Charmaine Bingwa, who announced Rahel today, said: “It’s never lost on me, for one moment, what a rich bounty the Heath Ledger Scholarship has brought me. It was one of the most beautifully transformative experiences. In a short space of time it put me on the path to working with world-class talents on world-class projects. I am forever grateful to Heath, his remarkable legacy and his benevolent family. I’m thrilled for the next recipient and the incredible opportunities that lie before them.”

The finalists this year included Max Brown (The Tourist, The Gloaming), Mabel Li (The Tailings, New Gold Mountain), Andrea Solonge (Privileged, Girl, Interpreted), Zoe Terakes (Wentworth, Nine Perfect Strangers) and Harvey Zielinski (Don’t Look Deeper, My First Summer).

Prizes this year include a US$10,000 cash prize to support the recipient with living expenses in the US while studying, a return economy flight to the US, plus the following educational training and career preparation training worth over US$40K/AUS$50K:

  • Private Coaching from Lisa Robertson and Group Classes at Lisa Robertson Studio;
  • Private speech and dialects coaching by Joy Ellison;
  • Private coaching, classes, and special workshops taught by Jean-Louis Rodrigue and Kristof Konrad from Alexander Techworks;
  • Physical Approach to Acting & Voice De-structuring (Authentic Voice) with Kennedy Brown- LA Acting Coach 
  • Group and Personal Coaching Provided by The Performer’s Mindset;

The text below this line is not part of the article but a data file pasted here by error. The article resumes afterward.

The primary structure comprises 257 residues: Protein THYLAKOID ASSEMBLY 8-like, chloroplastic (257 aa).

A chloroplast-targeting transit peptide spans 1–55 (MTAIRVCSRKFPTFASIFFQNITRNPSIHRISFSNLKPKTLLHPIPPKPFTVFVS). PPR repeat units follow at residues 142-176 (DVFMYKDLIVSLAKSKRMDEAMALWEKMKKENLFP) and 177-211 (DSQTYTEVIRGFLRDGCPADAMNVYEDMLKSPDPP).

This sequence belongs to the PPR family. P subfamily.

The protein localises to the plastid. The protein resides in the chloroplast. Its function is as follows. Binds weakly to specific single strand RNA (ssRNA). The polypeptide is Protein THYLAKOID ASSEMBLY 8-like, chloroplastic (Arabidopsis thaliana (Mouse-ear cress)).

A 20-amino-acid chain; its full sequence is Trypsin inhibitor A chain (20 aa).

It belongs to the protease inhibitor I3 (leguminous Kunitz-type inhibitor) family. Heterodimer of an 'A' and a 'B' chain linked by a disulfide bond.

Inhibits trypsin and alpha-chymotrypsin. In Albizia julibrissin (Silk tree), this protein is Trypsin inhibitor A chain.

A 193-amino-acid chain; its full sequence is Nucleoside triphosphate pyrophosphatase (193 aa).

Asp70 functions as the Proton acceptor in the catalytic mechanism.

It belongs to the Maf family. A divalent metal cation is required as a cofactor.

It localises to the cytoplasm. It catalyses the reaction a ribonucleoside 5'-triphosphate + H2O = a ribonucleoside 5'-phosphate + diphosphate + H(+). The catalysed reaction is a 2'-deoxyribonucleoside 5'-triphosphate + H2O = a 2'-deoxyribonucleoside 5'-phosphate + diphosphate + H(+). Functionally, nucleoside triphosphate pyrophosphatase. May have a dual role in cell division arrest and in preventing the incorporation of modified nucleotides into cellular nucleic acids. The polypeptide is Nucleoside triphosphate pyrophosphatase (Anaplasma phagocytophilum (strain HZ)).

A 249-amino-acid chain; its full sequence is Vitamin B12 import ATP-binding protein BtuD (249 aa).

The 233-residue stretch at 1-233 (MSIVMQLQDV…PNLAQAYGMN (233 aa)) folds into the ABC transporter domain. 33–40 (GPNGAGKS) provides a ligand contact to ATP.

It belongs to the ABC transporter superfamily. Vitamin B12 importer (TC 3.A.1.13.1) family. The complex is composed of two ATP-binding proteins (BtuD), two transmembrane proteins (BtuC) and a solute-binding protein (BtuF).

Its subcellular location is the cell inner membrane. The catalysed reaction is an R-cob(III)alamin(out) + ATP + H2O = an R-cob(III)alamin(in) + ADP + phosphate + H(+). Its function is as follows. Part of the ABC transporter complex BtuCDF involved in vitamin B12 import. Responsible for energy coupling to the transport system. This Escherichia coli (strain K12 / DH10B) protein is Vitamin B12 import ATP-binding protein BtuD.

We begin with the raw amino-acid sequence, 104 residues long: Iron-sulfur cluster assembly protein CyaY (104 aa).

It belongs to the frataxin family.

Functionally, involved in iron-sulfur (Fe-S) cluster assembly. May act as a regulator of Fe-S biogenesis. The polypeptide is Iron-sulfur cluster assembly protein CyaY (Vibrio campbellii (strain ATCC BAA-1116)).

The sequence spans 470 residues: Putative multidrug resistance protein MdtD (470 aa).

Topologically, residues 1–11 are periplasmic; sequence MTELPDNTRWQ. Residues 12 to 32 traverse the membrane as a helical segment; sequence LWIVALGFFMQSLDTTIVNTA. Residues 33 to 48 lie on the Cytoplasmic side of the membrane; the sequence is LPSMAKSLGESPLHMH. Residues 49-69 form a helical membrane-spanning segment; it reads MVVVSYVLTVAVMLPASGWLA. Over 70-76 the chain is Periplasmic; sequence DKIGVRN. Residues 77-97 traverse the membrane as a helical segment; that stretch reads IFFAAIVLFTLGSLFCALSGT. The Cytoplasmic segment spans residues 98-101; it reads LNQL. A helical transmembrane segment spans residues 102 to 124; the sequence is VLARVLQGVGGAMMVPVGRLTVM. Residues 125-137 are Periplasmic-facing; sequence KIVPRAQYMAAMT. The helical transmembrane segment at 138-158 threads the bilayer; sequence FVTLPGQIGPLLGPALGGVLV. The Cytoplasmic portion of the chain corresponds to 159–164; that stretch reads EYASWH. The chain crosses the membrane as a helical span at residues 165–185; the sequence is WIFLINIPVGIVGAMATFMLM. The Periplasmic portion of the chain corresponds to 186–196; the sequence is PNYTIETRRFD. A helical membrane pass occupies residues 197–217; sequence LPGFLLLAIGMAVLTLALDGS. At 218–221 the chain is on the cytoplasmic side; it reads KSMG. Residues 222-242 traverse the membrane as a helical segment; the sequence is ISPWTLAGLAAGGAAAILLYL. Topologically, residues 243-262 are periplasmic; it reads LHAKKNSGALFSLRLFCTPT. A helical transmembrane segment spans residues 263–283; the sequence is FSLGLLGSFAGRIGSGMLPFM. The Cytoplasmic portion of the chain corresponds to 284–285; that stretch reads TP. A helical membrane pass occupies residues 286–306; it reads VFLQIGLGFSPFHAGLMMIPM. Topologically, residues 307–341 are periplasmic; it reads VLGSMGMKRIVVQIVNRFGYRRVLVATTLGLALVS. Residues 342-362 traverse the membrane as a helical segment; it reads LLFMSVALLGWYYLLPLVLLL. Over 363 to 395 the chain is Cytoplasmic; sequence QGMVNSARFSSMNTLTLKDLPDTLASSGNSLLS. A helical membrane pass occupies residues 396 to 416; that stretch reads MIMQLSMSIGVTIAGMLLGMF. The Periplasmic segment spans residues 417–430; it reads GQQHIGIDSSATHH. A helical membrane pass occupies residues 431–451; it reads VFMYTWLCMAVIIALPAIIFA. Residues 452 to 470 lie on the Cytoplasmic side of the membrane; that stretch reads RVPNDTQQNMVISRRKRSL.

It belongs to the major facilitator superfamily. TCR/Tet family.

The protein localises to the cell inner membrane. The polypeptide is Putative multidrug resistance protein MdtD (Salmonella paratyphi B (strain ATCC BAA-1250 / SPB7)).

• Immigration Services Provided by Raynor and Associates;
  • Studio Headshot Package by Sally Flegg Photography and Hair & Makeup Package by Sophia Ivy Lee;
  • Personal styling services by Lenya Wilson; 
  • Bespoke Private Meditation Classes Provided by Chris Phillips, Inner Sky
  • Lifetime AiF membership, which includes access to the creative workspaces, Charlie’s including invitations to exclusive AiF Events.
  • The winner’s submission reel will also be preserved in the National Film & Sound Archive of Australia in Canberra.

The Heath Ledger Scholarship is supported by the Australians & Hollywood exhibition at the National Film and Sound Archive, currently in Canberra.

DVD Packshot

Summary: In the very near future, creatures from ancient mythology must live among humans and battle for survival in a world that wants to silence, exploit and destroy them.

Year: 2016

Australian DVD Release Date: 1st September 2016

Country: Australia

Directors: Wayne Blair (4 episodes), Leah Purcell (2 episode)

Screenwriters: Jane Allen (1 episode), Jon Bell (2 episodes), Michael Miller (6 episodes)

Main Cast: Jada Alberts (Nerida West), Tony Briggs (Boondee), Rob Collins (Waruu West) , Ryan Corr (Blair Finch) , Stef Dawson (Ash Kerry), Iain Glen (Jarrod Slade),  Marcus Graham (McIntyre), Rarriwuy Hick (Latani), Deborah Mailman (Aunty Linda), Andrew McFarlane (Matthews) , Frances O’Connor (Charlotte Cleary), Hunter Page-Lochard (Koen West), Tamala Shelton (Alinta West), Tyson Towney (Djukara), Tasma Walton (Araluen)